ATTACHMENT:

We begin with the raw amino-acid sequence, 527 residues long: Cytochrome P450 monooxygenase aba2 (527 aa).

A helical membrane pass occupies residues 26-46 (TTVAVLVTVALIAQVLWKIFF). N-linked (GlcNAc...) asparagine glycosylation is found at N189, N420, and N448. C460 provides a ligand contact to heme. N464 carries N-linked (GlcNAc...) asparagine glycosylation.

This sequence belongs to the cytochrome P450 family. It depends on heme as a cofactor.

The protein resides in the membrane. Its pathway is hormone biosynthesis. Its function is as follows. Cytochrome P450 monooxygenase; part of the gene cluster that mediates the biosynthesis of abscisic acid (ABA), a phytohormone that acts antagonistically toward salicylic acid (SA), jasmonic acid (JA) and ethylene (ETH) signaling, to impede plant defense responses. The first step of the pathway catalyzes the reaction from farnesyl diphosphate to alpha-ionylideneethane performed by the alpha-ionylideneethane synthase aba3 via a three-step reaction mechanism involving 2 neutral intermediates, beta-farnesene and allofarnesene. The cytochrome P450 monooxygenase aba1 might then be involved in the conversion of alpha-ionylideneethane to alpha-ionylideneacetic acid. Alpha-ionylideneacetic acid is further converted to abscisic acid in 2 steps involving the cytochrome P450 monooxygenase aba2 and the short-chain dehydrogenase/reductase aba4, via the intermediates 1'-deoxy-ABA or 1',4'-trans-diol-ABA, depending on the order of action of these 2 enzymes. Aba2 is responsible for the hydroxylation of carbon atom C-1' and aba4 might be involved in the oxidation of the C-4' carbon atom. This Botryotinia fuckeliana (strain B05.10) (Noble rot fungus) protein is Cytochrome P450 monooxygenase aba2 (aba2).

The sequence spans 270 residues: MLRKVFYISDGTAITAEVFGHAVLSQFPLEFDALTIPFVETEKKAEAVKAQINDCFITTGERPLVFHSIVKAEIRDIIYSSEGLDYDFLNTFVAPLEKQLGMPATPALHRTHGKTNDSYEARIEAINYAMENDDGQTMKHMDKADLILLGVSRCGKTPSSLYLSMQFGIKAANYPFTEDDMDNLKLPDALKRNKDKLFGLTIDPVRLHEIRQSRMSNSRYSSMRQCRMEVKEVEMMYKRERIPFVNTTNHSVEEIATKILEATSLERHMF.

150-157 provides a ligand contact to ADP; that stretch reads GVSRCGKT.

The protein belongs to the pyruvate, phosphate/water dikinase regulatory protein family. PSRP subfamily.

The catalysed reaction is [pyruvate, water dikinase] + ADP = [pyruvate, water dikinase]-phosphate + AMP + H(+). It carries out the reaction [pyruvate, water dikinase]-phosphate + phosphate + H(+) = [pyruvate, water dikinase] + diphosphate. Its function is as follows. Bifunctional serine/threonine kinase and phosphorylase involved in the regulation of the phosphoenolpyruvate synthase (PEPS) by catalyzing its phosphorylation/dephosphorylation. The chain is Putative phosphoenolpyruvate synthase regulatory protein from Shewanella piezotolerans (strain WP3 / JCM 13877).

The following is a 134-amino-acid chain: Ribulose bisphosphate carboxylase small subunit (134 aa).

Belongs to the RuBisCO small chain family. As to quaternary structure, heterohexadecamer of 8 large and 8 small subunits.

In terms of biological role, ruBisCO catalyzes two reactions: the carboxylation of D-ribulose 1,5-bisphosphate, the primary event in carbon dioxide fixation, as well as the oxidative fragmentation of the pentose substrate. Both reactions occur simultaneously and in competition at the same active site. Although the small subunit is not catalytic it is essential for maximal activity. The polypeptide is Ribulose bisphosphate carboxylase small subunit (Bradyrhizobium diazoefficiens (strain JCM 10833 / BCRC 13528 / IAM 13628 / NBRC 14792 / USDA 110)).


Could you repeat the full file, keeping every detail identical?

We begin with the raw amino-acid sequence, 527 residues long: Cytochrome P450 monooxygenase aba2 (527 aa).

A helical membrane pass occupies residues 26-46 (TTVAVLVTVALIAQVLWKIFF). N-linked (GlcNAc...) asparagine glycosylation is found at N189, N420, and N448. C460 provides a ligand contact to heme. N464 carries N-linked (GlcNAc...) asparagine glycosylation.

This sequence belongs to the cytochrome P450 family. It depends on heme as a cofactor.

The protein resides in the membrane. Its pathway is hormone biosynthesis. Its function is as follows. Cytochrome P450 monooxygenase; part of the gene cluster that mediates the biosynthesis of abscisic acid (ABA), a phytohormone that acts antagonistically toward salicylic acid (SA), jasmonic acid (JA) and ethylene (ETH) signaling, to impede plant defense responses. The first step of the pathway catalyzes the reaction from farnesyl diphosphate to alpha-ionylideneethane performed by the alpha-ionylideneethane synthase aba3 via a three-step reaction mechanism involving 2 neutral intermediates, beta-farnesene and allofarnesene. The cytochrome P450 monooxygenase aba1 might then be involved in the conversion of alpha-ionylideneethane to alpha-ionylideneacetic acid. Alpha-ionylideneacetic acid is further converted to abscisic acid in 2 steps involving the cytochrome P450 monooxygenase aba2 and the short-chain dehydrogenase/reductase aba4, via the intermediates 1'-deoxy-ABA or 1',4'-trans-diol-ABA, depending on the order of action of these 2 enzymes. Aba2 is responsible for the hydroxylation of carbon atom C-1' and aba4 might be involved in the oxidation of the C-4' carbon atom. This Botryotinia fuckeliana (strain B05.10) (Noble rot fungus) protein is Cytochrome P450 monooxygenase aba2 (aba2).

The sequence spans 270 residues: MLRKVFYISDGTAITAEVFGHAVLSQFPLEFDALTIPFVETEKKAEAVKAQINDCFITTGERPLVFHSIVKAEIRDIIYSSEGLDYDFLNTFVAPLEKQLGMPATPALHRTHGKTNDSYEARIEAINYAMENDDGQTMKHMDKADLILLGVSRCGKTPSSLYLSMQFGIKAANYPFTEDDMDNLKLPDALKRNKDKLFGLTIDPVRLHEIRQSRMSNSRYSSMRQCRMEVKEVEMMYKRERIPFVNTTNHSVEEIATKILEATSLERHMF.

150-157 provides a ligand contact to ADP; that stretch reads GVSRCGKT.

The protein belongs to the pyruvate, phosphate/water dikinase regulatory protein family. PSRP subfamily.

The catalysed reaction is [pyruvate, water dikinase] + ADP = [pyruvate, water dikinase]-phosphate + AMP + H(+). It carries out the reaction [pyruvate, water dikinase]-phosphate + phosphate + H(+) = [pyruvate, water dikinase] + diphosphate. Its function is as follows. Bifunctional serine/threonine kinase and phosphorylase involved in the regulation of the phosphoenolpyruvate synthase (PEPS) by catalyzing its phosphorylation/dephosphorylation. The chain is Putative phosphoenolpyruvate synthase regulatory protein from Shewanella piezotolerans (strain WP3 / JCM 13877).

The following is a 134-amino-acid chain: Ribulose bisphosphate carboxylase small subunit (134 aa).

Belongs to the RuBisCO small chain family. As to quaternary structure, heterohexadecamer of 8 large and 8 small subunits.

In terms of biological role, ruBisCO catalyzes two reactions: the carboxylation of D-ribulose 1,5-bisphosphate, the primary event in carbon dioxide fixation, as well as the oxidative fragmentation of the pentose substrate. Both reactions occur simultaneously and in competition at the same active site. Although the small subunit is not catalytic it is essential for maximal activity. The polypeptide is Ribulose bisphosphate carboxylase small subunit (Bradyrhizobium diazoefficiens (strain JCM 10833 / BCRC 13528 / IAM 13628 / NBRC 14792 / USDA 110)).